The Thousand Autumns Of Jacob De Zoet: A Novel by David Mitchell
My rating: 5 of 5 stars
I’d read a couple of Mitchell’s books many years ago, and it wasn’t until I picked this one up, looking for some transport reading that I realised (given its Japanese subject-matter) I was predisposed to liking it. The enjoyment it’s given has me kicking myself at leaving it on the shelf until now.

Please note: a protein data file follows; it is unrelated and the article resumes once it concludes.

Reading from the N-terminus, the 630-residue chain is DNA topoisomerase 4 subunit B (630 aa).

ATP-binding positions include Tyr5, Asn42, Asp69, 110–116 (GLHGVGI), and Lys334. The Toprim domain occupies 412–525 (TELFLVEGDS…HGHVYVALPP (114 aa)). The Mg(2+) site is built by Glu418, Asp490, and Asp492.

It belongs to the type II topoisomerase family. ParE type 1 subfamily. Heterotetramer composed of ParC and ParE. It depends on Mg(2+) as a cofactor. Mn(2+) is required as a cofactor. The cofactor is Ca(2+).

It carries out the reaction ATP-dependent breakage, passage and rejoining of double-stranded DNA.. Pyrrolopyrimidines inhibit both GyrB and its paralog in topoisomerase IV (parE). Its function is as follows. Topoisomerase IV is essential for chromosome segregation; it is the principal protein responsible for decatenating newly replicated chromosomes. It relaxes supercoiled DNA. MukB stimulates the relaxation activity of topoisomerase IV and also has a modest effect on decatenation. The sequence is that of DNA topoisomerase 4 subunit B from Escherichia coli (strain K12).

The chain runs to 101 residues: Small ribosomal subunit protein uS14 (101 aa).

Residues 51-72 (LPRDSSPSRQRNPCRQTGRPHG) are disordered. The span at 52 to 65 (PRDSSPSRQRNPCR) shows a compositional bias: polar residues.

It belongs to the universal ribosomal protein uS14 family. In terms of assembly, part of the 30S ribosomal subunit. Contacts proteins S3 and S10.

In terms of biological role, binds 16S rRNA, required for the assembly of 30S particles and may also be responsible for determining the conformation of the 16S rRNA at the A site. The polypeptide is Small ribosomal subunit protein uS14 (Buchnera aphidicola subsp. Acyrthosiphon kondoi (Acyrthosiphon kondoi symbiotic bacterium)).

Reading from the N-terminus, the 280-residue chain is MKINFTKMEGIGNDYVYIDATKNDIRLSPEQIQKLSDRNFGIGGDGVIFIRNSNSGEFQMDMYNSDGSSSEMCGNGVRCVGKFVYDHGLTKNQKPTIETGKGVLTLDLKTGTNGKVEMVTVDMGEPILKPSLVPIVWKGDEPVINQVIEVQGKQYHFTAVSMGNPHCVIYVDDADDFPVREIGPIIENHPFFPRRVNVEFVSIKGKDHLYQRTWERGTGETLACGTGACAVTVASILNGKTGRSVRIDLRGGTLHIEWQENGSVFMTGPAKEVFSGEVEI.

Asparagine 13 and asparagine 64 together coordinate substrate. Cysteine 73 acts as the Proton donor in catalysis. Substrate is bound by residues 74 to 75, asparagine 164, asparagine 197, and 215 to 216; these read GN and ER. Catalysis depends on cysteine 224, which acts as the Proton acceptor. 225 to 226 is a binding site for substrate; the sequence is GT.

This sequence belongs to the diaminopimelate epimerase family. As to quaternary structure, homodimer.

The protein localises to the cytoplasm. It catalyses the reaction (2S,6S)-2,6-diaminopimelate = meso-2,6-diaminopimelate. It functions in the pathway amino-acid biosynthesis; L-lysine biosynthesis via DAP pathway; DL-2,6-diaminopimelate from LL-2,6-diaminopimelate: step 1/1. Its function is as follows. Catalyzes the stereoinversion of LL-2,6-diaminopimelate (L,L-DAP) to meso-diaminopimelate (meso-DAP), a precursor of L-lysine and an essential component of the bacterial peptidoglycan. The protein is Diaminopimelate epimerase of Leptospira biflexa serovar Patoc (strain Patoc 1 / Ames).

The four years of research required to create the book are well-spent; the historical verisimilitude is pretty much untouchable. Precision of detail is paramount, though it’s not forced down the reader’s throat. The Sakoku era – when foreign contact was forbidden, only ended with the arrival of Commodore Perry’s ‘Black Ships’ – is faithfully rendered. The outpost of Dejima – the only place trade was available, near Nagasaki – is brought to life without the distancing one usually finds in novels writing about the past. Some of the island’s denizens are a little more stereotypical than you’d imagine – especially the wanking monkey named after William Pitt – but nothing breaks the mood. (more…)